In Indiana, nearly 850,000 people face hunger and more than a quarter of them are children, according to Feeding America, the country’s largest anti-hunger group. That equates to one in eight people in the state experiencing food insecurity – and that was in 2019.

Across the country, and including here in Indiana, the coronavirus has caused new food insecurity in millions of Americans. Feeding America projections showed that the rate of food insecurity was increasing in every county in Indiana in 2020 and 2021.

“There are a lot of unemployed people and COVID has hurt a lot of people,” Kuntz said. “They focus on keeping the lights on” and the food becomes an afterthought.

Not only that, but labor shortages and a sluggish supply chain are driving up the price of meat. Treesh recalled a recent grocery trip when she saw it cost $ 6.99 for a pound of ground beef, the cheapest meat.

“I can see why people can’t afford to buy meat,” Treesh said. “It’s expensive.”

And local food banks and nonprofits are also seeing fewer donations, which can be attributed to the pandemic, DNR’s Quillen said. But there is another thing that came out of the pandemic, he added: People are spending more time outdoors.

The agency saw record use of state property and even more licensed hunters and fishermen. It’s an opportunity to help more people, he said.

“There are a lot of new hunters and fishermen,” Quillen said, “and we need to educate these new people and let them know that this program is available.”

The process is straightforward.

Treesh recommends that deer hunters first check the list of licensed processors to find out where they can get it, and then check with that butcher to make sure they are available to take it.

Only processors and butchers certified as food safety by the Animal Health Council and MNR can be used for this program.

Then all the hunter has to do is go hunting, legally take a deer, train it in the field, and drop it off at the processor.

“I am a deer hunter myself and a lot of hunters would like to go out and harvest more deer, but they can only eat one and then they are done,” Kuntz said. “But now we have a program where the hunters can go out and take one or two more deer and donate it to feed the hungry. “

Butchers turn all deer meat into minced venison, which gets the most out of it and is the most versatile for families. The processor then contacts different food banks and pantries in his area to let them know that they have venison available, and that organization will come and pick it up.

They will also contact Treesh or Kuntz’s group to cover the cost of the treatment.

The cost of treating a deer is usually between $ 100 and $ 150, although they sometimes give groups a deal for around $ 75. Groups will receive donation funds in their communities, but they can also apply for grants from the DNR Athletes’ Charity Fund. These subsidies help pay processors to cover their costs.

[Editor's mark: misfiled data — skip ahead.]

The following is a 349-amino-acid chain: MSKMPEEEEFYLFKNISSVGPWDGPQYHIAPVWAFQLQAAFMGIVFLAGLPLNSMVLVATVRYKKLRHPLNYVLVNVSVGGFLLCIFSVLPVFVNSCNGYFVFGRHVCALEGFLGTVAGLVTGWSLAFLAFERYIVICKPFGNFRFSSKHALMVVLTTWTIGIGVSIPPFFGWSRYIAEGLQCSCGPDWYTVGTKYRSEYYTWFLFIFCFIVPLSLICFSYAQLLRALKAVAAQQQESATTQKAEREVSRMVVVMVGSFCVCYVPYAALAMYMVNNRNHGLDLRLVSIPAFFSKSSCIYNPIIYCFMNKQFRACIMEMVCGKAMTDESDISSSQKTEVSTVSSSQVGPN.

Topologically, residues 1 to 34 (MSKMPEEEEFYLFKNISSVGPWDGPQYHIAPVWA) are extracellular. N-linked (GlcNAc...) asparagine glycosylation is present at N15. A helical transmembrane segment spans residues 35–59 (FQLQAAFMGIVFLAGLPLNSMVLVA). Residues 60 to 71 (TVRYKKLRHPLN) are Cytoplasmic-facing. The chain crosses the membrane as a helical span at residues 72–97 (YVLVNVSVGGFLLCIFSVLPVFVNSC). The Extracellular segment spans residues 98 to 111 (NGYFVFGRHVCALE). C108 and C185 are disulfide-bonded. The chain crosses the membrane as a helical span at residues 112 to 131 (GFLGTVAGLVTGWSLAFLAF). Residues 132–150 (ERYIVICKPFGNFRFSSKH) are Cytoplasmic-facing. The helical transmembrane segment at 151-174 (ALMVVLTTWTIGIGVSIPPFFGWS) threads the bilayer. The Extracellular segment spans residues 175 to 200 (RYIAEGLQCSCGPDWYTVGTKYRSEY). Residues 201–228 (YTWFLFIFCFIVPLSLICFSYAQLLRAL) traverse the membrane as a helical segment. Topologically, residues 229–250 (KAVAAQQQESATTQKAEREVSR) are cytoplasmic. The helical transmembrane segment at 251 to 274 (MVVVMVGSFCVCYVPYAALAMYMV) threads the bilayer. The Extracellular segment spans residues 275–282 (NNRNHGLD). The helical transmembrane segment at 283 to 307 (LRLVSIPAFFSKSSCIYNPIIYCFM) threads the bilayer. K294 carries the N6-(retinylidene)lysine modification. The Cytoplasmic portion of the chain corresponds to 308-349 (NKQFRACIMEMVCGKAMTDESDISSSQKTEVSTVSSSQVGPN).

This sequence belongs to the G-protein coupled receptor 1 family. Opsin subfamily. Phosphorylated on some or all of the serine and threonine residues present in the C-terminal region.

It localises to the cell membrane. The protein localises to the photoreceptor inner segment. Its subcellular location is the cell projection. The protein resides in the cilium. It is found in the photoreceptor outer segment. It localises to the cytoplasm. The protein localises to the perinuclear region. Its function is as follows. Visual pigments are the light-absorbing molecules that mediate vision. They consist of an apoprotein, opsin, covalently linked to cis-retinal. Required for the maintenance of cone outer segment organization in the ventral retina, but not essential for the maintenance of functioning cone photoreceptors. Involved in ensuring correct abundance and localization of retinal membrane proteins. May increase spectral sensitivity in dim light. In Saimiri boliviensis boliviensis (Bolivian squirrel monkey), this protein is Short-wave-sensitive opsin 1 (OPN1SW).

“We are the law enforcement division of MNR and want to serve our public and the citizens of Indiana, and this is just another way to give back,” Quillen said. “It really is a partnership between all of us, which aims to give back to those in need.”

Still, Quillen said he was surprised to learn that not many people are familiar with the program. That’s why their main goal is to expand it and get the word out.

The number of donated deer peaked about five years ago at just over 1,000 deer, Treesh said, but has declined in recent years. Treesh, Quillen, and Kuntz would all love to see this trend reversed as more and more people come out.

These groups try to do this in different ways, and the one Treesh started is called “give five”. While some hunters may not be able to donate a whole deer, which typically weighs around 50 pounds, Transformers will ask if the hunter is willing to donate five pounds when they bring their deer back.

“We can all donate five pounds,” Treesh said, “because what is five pounds? “

Treesh also asks anyone who is familiar with the program to tell two other people about it, even if they are not hunters. Those who don’t hunt can always donate to the Sportsmen Benevolence Fund or Hoosiers Feeding the Hungry to help cover the costs of treatment. Quillen said he believed many other hunters and individuals would participate, if only they knew about the program.

Kuntz said his group has also started giving giveaways in recent years to encourage more hunters to donate. With a portion of the funds donated to Hunters for the Hungry, the group buys a shotgun, and then anyone who donates a deer gets a raffle entry for the weapon.

“I think it really helped a lot because people are saying they can help people and have a chance to win the prize,” Kuntz said.